Screening the Squat

The squat… Arguably the most important exercise but also a potentially dangerous one. Here’s how to screen and fix the squat.

The squat is a staple in strength training programs. A textbook squat involves knee and hip flexion on the eccentric portion until the thigh is parallel with the ground followed by hip and knee extension. However, during the body weight squat many common errors can occur:

  • Heels coming off the ground and knees coming too far forward
  • Knees caving in and foot pronation
  • Leaning too far forward
  • Lumbar flexion

When trying to address these issues, you must first understand that movement deviation from an ideal can happen for a number of reasons such as lack of experience, muscle weakness, muscle imbalances, and the client’s structure.

It’s also important to consider that different people move differently, and the same people move differently on different occasions. Although it’s not easily definable, there’s a range of acceptable exercise form — as my Mentor / teacher and Director of the Human Performance lab, Dr. Robert Otto of Adelphi University puts it, between “eye’s bleeding and dead sexy.”

Let’s look at each of the issues typically seen during the body weight squat.

Heels coming off the ground and knees coming too far forward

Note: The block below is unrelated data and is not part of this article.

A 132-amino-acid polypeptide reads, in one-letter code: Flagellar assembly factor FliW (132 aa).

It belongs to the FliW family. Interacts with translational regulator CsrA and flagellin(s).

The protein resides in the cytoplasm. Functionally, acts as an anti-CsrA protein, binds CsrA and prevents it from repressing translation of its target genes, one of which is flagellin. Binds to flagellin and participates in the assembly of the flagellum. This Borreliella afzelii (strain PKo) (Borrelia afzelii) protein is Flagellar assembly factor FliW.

Having the heels come off the ground could be due to coaching, muscle weakness, and muscle imbalances:

Coaching

If the heels are coming off the floor this probably means that the knees are coming too far forward and the client is exhausting their dorsiflexion range of motion. Try having the client/ athlete focus on posterior hip displacement, limiting the forward translation of the knees. Using a box could help the client get used to pushing the hips back rather than simply flexing at the knees.

Muscle imbalance and weakness

Clients that squat in this fashion may be quadriceps dominant, meaning the knee extensors will be doing more work than the hip extensors. Apart from cueing, the trainer may want to focus on developing the hip hinge pattern and eventually loading it with exercises like the Romanian deadlift.

Knees caving in

Valgus collapse or medial knee displacement is one of the most common problems in the squat and could happen for a number of different reasons. Knee valgus is thought to be the result of femoral adduction and internal rotation and tibial aduction and external rotation (Bell).

Coaching

The first thing strength coach should do is instruct the client to not let the knees cave in. During the squat the toes should be pointed slightly out with the knees staying in line with the toes. If the client’s knees are caving in, “knees out” is a good verbal cue or “show your crotch” as long as they don’t go into varus. I tell this to Janelle Marie but she always just hits me, but I have no idea why?